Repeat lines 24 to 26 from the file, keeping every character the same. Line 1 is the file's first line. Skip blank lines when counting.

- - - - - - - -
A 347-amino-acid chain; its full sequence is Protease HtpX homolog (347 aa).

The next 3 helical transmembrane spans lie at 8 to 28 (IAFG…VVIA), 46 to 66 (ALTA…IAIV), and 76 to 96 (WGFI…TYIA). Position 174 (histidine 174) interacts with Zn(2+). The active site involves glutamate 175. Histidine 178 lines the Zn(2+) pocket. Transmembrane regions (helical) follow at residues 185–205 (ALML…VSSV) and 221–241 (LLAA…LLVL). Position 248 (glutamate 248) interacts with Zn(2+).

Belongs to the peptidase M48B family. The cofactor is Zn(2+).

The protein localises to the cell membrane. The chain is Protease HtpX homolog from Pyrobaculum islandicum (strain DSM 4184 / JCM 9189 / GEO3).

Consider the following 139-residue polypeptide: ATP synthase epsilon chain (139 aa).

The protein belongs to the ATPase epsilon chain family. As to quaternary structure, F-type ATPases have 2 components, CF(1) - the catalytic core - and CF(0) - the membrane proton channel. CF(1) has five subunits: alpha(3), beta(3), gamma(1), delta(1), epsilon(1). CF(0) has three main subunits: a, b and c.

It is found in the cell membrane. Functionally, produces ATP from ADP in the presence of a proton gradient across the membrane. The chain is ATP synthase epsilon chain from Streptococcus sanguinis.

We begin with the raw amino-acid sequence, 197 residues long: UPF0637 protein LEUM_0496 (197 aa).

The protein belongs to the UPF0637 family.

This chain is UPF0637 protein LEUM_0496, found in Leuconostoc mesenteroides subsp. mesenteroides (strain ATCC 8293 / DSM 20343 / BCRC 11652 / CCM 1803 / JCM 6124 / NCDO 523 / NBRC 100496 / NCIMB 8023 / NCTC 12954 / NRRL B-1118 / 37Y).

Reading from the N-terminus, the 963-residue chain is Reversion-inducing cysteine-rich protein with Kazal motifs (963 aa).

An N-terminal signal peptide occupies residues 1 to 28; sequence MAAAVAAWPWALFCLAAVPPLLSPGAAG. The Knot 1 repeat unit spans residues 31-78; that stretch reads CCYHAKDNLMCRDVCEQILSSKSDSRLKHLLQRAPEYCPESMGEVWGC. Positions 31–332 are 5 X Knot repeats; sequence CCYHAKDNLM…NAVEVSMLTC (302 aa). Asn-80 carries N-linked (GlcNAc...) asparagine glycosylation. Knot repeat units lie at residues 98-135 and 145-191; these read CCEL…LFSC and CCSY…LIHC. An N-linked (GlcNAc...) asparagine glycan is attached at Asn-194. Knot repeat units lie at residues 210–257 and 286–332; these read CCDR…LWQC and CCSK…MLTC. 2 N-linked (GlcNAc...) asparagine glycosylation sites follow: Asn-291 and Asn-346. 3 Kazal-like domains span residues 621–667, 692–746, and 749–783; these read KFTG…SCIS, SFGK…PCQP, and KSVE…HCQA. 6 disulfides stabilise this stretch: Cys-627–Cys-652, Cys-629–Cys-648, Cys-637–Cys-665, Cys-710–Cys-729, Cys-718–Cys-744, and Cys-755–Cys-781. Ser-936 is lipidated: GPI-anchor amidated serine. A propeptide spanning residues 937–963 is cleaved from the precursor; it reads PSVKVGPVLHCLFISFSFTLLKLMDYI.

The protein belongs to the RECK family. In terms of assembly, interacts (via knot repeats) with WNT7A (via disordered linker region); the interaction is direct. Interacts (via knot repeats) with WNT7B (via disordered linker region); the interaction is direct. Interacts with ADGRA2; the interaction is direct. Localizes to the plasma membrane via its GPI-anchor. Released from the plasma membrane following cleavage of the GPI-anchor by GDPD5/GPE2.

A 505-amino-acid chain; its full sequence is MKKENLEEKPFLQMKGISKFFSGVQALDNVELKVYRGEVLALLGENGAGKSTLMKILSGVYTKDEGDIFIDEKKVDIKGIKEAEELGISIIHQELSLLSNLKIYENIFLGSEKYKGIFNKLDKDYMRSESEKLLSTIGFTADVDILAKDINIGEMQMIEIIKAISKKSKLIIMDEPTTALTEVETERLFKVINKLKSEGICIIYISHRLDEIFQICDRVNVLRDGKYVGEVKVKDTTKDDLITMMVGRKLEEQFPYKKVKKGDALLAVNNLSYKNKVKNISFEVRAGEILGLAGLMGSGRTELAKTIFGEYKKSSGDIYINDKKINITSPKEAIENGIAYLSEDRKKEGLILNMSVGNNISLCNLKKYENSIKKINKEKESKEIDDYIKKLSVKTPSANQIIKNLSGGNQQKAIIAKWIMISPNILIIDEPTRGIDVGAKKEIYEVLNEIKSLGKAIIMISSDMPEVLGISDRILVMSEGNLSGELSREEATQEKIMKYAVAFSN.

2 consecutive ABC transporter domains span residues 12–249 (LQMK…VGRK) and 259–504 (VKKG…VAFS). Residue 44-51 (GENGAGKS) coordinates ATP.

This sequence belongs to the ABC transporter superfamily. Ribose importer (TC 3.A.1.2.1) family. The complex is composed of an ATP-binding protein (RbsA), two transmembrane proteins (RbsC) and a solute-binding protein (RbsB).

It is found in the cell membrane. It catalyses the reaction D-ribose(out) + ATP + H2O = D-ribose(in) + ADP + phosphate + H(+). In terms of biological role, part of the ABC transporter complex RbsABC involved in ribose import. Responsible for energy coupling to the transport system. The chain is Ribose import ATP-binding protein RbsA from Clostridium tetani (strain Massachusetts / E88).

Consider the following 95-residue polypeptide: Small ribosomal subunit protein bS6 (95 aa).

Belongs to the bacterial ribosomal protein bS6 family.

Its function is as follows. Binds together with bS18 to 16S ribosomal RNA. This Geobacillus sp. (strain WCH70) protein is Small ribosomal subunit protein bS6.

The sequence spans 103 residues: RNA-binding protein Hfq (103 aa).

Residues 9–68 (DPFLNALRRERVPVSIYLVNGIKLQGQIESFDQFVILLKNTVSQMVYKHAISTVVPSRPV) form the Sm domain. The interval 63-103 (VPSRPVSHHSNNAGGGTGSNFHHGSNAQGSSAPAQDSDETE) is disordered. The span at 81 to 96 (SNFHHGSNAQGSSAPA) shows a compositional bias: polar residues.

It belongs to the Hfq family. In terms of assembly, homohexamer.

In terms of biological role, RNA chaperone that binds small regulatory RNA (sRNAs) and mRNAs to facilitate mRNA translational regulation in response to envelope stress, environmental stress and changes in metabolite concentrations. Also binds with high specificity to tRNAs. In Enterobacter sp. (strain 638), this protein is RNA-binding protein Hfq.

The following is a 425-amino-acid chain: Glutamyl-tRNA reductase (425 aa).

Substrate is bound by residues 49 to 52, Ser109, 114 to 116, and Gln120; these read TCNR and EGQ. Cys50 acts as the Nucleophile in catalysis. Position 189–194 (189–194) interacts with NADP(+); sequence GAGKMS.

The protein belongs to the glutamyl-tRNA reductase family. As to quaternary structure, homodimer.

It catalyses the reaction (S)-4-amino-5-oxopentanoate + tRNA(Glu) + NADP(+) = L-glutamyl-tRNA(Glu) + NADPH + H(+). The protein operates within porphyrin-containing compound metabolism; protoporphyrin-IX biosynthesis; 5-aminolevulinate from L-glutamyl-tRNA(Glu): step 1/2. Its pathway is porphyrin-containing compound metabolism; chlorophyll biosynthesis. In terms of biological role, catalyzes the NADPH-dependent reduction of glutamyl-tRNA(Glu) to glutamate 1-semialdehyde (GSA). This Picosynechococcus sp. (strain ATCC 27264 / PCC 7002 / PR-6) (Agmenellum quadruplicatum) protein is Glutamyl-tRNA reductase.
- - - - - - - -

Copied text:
In terms of biological role, RNA chaperone that binds small regulatory RNA (sRNAs) and mRNAs to facilitate mRNA translational regulation in response to envelope stress, environmental stress and changes in metabolite concentrations. Also binds with high specificity to tRNAs. In Enterobacter sp. (strain 638), this protein is RNA-binding protein Hfq.

The following is a 425-amino-acid chain: Glutamyl-tRNA reductase (425 aa).

Substrate is bound by residues 49 to 52, Ser109, 114 to 116, and Gln120; these read TCNR and EGQ. Cys50 acts as the Nucleophile in catalysis. Position 189–194 (189–194) interacts with NADP(+); sequence GAGKMS.